DFHSS is similar to Trellis Coded Modulation (TCM) in that the sequence of transmissions is important, not just the transmitted symbol at each time interval. For both, the sequences are constrained, which provides the ability to correct transmission errors and to improve bit error rate. For DFHSS, the symbol associated with each transition is equivalent to the label for the resulting state. In TCM, the transition labels and state labels are not linked in the same way. In strictly looking at the trellis, then, DFHSS looks like a subset of TCM. However, the resulting states in DFHSS correspond to different frequencies, which spreads the spectrum and improves the LPI/LPD (low probability of interception/low probability of detection) performance of DFHSS relative to TCM. Ultimately, DFHSS combines the increased error correction capabilities of TCM with the advantages of being a spread spectrum waveform. Additionally, the DFHSS waveform allows multiple users and is easily implemented.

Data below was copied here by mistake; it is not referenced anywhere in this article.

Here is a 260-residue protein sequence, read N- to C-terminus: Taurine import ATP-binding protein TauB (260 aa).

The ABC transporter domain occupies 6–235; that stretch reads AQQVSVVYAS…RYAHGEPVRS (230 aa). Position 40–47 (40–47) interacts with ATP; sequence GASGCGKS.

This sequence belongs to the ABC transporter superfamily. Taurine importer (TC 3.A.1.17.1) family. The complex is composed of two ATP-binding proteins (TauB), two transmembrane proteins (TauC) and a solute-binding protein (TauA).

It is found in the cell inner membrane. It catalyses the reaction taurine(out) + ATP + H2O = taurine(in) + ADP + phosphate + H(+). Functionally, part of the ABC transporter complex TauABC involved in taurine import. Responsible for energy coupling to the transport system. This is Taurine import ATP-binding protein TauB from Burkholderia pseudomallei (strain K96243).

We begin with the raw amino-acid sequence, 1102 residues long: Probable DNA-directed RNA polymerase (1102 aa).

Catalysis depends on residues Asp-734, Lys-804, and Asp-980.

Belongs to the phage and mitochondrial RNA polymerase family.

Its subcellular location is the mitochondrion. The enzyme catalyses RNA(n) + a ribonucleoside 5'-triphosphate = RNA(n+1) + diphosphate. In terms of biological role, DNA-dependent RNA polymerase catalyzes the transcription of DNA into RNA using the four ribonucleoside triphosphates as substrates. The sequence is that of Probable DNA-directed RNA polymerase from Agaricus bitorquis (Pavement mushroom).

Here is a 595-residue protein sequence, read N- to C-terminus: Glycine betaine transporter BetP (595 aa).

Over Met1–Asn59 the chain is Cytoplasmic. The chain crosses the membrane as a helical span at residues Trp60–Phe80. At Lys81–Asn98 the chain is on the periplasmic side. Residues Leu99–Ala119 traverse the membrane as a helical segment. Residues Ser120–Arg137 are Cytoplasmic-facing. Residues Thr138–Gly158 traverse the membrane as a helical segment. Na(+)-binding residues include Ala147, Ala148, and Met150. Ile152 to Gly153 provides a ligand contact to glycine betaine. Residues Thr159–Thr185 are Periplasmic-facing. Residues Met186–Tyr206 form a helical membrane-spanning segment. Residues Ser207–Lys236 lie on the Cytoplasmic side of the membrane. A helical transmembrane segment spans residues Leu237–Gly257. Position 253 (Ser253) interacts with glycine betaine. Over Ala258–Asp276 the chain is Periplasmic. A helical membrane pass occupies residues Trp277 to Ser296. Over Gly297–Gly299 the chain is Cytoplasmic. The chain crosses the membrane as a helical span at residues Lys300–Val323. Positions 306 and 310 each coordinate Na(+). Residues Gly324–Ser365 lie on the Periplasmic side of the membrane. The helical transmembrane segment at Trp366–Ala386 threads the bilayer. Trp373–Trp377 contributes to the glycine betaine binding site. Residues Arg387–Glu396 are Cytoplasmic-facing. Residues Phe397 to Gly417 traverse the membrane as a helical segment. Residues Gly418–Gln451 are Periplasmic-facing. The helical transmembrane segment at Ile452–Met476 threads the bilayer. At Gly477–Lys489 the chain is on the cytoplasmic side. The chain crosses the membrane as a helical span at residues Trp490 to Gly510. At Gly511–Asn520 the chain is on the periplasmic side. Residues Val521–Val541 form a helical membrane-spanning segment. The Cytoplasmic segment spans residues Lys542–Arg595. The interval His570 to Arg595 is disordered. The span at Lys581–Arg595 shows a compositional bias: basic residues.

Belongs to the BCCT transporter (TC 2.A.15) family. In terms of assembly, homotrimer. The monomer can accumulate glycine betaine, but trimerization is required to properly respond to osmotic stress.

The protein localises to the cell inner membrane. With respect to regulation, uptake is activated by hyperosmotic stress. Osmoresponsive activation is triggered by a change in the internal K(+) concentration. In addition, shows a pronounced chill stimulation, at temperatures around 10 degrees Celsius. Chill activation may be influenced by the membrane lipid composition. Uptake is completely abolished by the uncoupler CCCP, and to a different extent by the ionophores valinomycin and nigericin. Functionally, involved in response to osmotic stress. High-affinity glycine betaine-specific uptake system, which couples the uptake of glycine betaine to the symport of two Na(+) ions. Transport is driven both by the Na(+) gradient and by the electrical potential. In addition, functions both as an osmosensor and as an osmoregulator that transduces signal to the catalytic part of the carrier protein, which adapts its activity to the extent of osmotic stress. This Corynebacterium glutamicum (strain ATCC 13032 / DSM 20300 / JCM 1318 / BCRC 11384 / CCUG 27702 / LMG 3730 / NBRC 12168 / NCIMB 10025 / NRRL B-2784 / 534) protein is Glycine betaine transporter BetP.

It has been shown that DFHSS outperforms standard frequency hopping (FH) and direct sequence spread spectrum (DSSS) under a variety of conditions. The performance advantages include:
The DFHSS data are encoded using a technique called differential frequency hopping (DFH). This can be defined in the following manner: Given a data symbol XN, in which a symbol contains B bits, and frequency of the previous hop FN−1, the frequency of the next hop is defined as:
F N =G(F N−1 , X N)